formally assessed design code - so there is little chance of them leading the way. The
next two largest players on the world stage, Britain and Germany however,
successfully operate such standards; these respectively are BCAR Section S, and
BFU-95. Other countries have tended to either follow the French model of a
definition and compulsory registration (e.g. Australia).but without a formal design
code; or to “borrow” either the British or German regulations. To the authors
knowledge, BFU-95 is also used by Austria, whilst Ireland, Israel and New-Zealand
have all adopted BCAR Section S.

The preferred route in Europe would be a Joint Airworthiness Requirement (JAR)
based upon the key elements of Section S and BFU-95. Given that these two
standards have similar objectives and are based in many aspects upon JAR-VLA, the
standard for light aircraft below 750kg, this should be relatively straightforward. The
primary differences are: -

• A requirement in German regulations only for whole-aircraft recovery parachutes
  to be fitted.
• Section S uses a minimum design cockpit weight of 86kg, which is lower than the
  70kg permitted by BFU-95. This creates problems for some heavier German
  designed aircraft.
• BFU-95 has stricter longitudinal stability requirements for weightshift aircraft,
  based upon hang-glider certification requirements. UK based research led by the
  British Microlight Aircraft Association (BMAA) is currently seeking to close this
However, the JAA Council has not committed any resources to preparing such a
standard and without such a commitment, this seems far off. For now, this plethora of
national approaches creates a very real barrier to both trade and international flight; a
British Type Approved microlight for example requires individual permission to fly to
any adjacent country.

It is worthwhile briefly to mention the economics of microlight aircraft certification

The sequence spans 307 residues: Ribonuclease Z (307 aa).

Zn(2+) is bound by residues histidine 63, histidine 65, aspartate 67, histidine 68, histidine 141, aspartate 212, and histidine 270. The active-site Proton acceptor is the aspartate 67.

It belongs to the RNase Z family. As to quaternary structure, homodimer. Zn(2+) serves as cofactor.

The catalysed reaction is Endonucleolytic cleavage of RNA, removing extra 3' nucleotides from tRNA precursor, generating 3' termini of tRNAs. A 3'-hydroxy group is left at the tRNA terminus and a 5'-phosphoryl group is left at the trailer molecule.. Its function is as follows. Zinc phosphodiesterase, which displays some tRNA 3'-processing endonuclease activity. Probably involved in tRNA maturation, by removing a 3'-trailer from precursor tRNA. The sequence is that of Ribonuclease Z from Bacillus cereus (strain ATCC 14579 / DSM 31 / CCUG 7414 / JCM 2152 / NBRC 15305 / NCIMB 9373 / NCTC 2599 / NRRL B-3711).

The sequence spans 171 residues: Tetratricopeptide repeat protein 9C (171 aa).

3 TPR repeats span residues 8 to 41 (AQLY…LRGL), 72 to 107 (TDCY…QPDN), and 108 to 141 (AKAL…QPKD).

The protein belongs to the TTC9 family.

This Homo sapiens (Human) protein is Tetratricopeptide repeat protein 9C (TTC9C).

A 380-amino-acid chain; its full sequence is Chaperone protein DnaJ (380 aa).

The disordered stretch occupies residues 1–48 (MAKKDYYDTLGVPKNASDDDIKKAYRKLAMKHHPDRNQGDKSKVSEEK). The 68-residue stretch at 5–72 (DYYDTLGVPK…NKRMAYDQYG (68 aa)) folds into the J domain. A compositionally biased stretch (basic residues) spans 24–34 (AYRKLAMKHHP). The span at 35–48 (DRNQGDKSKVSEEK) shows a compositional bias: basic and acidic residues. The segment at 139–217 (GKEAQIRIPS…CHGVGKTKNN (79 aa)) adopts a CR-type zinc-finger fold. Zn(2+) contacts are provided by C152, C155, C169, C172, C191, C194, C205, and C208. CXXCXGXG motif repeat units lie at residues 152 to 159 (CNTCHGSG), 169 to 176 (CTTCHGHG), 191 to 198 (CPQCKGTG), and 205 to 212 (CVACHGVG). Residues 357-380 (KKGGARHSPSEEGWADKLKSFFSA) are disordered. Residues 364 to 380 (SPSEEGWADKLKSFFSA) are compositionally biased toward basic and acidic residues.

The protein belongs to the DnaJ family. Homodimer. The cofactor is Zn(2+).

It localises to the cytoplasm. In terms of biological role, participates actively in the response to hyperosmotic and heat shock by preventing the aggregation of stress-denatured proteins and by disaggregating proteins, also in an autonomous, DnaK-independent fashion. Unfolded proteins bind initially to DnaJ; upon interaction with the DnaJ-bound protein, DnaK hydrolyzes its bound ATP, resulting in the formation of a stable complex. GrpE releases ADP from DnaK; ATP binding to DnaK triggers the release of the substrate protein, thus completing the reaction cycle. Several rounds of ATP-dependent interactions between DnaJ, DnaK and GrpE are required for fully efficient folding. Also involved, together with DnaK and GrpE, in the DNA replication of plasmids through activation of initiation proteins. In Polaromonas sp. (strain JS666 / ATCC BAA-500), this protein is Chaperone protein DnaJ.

against any standard. These aircraft are comparatively simple and cheap to both build
and operate - hence prototyping and load or flight testing are often considerably
cheaper than structural or aerodynamic analysis. Analysis is usually restricted to that
essential to prove that testing work may be safely conducted, and then virtually all
certification data is based upon test reports rather than analysis. This approach may
appear backwards, but it does work and is borne out both by a long track record of
safe operation of certified microlight aircraft, and in recent years by the
comparatively uneventful lives of those engaged in the testing work.

Britain - the Industry and the Aircraft

Despite lack of international commonality, as well as a comparatively small domestic
market, the UK maintains a thriving microlight aircraft industry. This includes over
75 training schools and six manufacturers, the latter exporting roughly half of their
total production. Oversight of this is carried out through a unique working
partnership between the BMAA and the CAA. This partnership includes broad
delegation to the BMAA of matters as diverse as flying instruction, test flying and
design approvals, allowing microlight aircraft to be operated at incredibly low cost
and with minimal restrictions (for example, the author’s privately owned 2-seat Raven
microlight cost £19/hr to operate during 1999). At the same time, a satisfactory
degree of safety (around 1 fatality per 40,000 flying hours) is maintained.

The manufacturing industry in the UK is, like other countries, divided between
manufacturers of weightshift aircraft, and conventional 3-axis controlled aircraft. At
present only one company, Pegasus Aviation of Marlborough manufactures aircraft in
both classes.

In the weightshift market, the dominant player is Pegasus who manufacture the
Quantum (used by Brian Milton for his well publicised round-the-world flight),